Two-thirds of Americans. They also tell us that having "free and fair" elections is a key part of democracy. So how do those two things connect?
For one, most across the party spectrum want their state's elections to be run by a nonpartisan or bipartisan entity. But when we ask where the threats come from, it's a different story. Democrats who feel democracy is under threat see danger from people trying to overturn elections and from political violence, as we approach the anniversary of January 6. Republicans who perceive a threat see what they believe is illegal voting and balloting. That helps explain some policies they're each pursuing: Republicans are changing voting rules in the states, while Democrats in Washington are again pushing for voting oversight at the federal level.
And this, in turn, raises larger issues for a democracy: can it be sustained under either of these suspicions?
Nearly nine in 10 Democrats see a threat to democracy from attempts to overturn or change election outcomes, and as they widely disapprove of what happened on January 6, nine in 10 see political violence as a threat, too. Republicans, at a rate of almost eight in 10, heavily cite their view that people vote or cast ballots illegally. Fewer, but still a sizable number, also say people trying to overturn or change elections is a major threat, and most of that group does not consider President Joe Biden the legitimate winner of the 2020 election, and they think there was widespread fraud, suggesting they view that tally itself as having been changed.
Yet, even in the face of partisan differences over elections, we do find a common desire. More than seven in 10 Americans, Republicans and Democrats alike, along with independents, prefer their state's elections be supervised and administered by nonpartisan or a bipartisan set of officials (as is generally the case at the more local level)., but that doesn't mean many are calling for outright partisan control over elections.
There is a relatively small portion — roughly one in five partisans — who would prefer elections be administered by officials who solely come from their own political party. The people who hold this view are more likely to be on the ends of the ideological spectrum within their party – "very liberal" Democrats and "very conservative" Republicans.
Republicans continue to believe there was widespread voter fraud
Republican identifiers stand apart from Americans overall in believing there was widespread fraud in the election of 2020, echoing the claims of former President Trump and many in their party. This has been the case since the election and didn't change much over 2021.
It's also that time of year where party members debate how much attention they should pay to these matters, and what stances they should take ahead of the midterm elections. Democrats are widely in agreement. But rank-and-file Republicans are somewhat split, between those who'd want a hypothetical candidate to push back against the 2020 results, and those to whom it just doesn't matter. Half of Republicans want their party's candidates to say there was a lot of 2020 election fraud. Many others say it doesn't matter what a candidate says on this.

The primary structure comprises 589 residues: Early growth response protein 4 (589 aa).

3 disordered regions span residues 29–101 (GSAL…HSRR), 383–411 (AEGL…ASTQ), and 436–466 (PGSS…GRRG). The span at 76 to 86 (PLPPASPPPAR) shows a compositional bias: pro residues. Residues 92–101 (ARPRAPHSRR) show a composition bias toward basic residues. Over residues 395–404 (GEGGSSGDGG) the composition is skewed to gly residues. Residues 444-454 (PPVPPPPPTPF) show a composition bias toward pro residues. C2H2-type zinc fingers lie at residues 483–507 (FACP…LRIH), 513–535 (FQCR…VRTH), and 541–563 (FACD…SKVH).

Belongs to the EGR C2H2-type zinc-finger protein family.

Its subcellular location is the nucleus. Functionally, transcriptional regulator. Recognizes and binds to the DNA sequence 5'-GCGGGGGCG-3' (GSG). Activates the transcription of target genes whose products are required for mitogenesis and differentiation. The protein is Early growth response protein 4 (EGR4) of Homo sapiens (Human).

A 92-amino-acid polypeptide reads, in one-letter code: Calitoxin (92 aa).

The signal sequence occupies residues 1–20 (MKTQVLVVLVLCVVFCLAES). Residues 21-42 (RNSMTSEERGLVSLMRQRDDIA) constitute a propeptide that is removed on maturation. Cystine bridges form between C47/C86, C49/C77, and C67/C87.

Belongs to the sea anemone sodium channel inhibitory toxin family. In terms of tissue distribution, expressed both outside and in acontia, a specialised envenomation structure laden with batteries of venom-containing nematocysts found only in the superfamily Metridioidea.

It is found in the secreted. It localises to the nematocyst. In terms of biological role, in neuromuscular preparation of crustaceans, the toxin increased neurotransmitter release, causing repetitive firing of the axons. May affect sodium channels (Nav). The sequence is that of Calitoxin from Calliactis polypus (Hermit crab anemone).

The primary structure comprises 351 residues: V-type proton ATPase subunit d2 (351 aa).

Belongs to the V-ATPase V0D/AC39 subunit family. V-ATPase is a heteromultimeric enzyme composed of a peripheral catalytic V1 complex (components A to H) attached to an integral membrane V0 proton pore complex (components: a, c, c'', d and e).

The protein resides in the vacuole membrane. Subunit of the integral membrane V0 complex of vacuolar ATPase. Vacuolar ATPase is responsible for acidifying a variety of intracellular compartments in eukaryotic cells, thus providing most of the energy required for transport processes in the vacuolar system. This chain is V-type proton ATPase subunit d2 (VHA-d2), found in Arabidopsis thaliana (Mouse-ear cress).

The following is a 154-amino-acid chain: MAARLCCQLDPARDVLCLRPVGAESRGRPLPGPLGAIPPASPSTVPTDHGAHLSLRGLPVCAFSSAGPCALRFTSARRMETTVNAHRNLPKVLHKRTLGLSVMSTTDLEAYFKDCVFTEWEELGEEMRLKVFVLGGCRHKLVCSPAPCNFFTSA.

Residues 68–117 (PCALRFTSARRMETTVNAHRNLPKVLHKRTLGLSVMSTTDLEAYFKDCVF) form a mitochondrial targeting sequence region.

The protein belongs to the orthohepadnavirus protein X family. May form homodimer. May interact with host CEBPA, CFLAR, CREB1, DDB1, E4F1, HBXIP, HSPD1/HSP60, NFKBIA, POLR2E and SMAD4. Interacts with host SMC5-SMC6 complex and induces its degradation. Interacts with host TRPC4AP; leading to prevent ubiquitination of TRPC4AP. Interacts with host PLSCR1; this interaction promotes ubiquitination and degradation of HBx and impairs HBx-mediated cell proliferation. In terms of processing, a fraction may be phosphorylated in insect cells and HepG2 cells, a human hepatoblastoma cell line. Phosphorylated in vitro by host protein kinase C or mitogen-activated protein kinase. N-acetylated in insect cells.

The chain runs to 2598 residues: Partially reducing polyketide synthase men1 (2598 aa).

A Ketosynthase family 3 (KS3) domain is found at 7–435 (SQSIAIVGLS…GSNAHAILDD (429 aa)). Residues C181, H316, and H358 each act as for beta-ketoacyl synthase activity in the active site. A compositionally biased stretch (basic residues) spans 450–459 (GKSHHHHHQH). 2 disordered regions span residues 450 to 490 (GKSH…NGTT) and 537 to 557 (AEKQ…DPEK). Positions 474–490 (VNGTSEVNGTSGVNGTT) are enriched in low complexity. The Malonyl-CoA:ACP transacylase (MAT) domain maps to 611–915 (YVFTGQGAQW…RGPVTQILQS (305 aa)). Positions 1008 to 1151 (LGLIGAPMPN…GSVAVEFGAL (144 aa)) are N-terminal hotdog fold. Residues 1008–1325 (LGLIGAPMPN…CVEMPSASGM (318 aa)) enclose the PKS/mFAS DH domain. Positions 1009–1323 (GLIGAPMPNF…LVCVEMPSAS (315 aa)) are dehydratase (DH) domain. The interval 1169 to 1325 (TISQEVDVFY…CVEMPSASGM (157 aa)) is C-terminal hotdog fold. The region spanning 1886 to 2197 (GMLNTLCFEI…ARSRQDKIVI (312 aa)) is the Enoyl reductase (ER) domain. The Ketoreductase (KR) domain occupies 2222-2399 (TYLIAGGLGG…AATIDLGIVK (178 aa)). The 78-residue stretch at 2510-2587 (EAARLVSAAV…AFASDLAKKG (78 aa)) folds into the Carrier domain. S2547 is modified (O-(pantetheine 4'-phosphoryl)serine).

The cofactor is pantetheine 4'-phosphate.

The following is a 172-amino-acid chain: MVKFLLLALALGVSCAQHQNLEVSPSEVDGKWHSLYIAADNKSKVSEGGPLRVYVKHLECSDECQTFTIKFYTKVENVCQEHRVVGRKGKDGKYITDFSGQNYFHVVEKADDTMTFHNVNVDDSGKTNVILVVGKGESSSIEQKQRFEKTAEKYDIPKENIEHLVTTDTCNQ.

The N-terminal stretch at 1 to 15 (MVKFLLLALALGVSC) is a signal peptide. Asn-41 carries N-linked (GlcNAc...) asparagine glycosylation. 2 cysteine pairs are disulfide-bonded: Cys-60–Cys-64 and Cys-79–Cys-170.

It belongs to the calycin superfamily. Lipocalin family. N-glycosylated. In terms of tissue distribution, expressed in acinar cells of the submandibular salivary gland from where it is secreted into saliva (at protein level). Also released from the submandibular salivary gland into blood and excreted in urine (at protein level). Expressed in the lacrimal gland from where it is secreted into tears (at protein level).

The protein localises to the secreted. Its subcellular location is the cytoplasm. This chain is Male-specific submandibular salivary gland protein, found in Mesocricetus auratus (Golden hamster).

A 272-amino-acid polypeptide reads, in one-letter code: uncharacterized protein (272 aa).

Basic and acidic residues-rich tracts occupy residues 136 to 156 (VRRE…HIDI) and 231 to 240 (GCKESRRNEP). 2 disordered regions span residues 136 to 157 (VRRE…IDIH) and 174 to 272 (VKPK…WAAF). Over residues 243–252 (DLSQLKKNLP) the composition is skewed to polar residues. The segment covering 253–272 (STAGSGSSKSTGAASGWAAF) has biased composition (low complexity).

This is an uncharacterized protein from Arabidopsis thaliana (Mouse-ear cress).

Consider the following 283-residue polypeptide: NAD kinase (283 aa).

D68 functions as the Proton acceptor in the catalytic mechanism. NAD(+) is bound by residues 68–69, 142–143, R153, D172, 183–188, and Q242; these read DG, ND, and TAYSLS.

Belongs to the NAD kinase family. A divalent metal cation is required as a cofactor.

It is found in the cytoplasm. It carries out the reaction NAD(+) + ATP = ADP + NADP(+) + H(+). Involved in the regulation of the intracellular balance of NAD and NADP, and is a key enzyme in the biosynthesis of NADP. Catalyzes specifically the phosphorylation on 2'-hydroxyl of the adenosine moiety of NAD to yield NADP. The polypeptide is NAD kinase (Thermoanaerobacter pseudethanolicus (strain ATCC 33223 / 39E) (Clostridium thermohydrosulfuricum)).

Republicans are evenly divided between those who say the 2020 election results should have been overturned in Congress, and those who say it doesn't matter. (It is, though, a mere fifth who want candidates who actually think the results should have been accepted.)
Who are the Republicans who prefer 2022 candidates saying there was a lot of fraud in 2020 and Congress should have overturned the results? They tend to be older and consume more conservative media. And they're especially likely to use the words "patriotism" and "defending freedom" to describe the actions of those who forced their way into the Capitol on January 6.
There is not a strong desire on either side of the political aisle for 2022 candidates who are outright supportive of what happened at the Capitol on January 6. For most Republicans, though, whether a candidate is supportive or critical of the events of January 6 doesn't matter.
There is a relatively small percentage of the public, 9%, who would prefer such a candidate. They are more likely to approve of the events of January 6 and also largely use the descriptors "defending freedom" or "patriotism." About three in 10 in this group feel that elected officials or candidates might be justified in calling for violence in public speeches, higher than the 14% of the public overall who feels that way.
This CBS News/YouGov survey was conducted with a nationally representative sample of 2,063 U.S. adult residents interviewed between December 27-30, 2021. This sample was weighted according to gender, age, race, and education based on the U.S. Census American Community Survey, and the U.S. Census Current Population Survey, as well as 2020 presidential vote. The margin of error is ±2.6 points.
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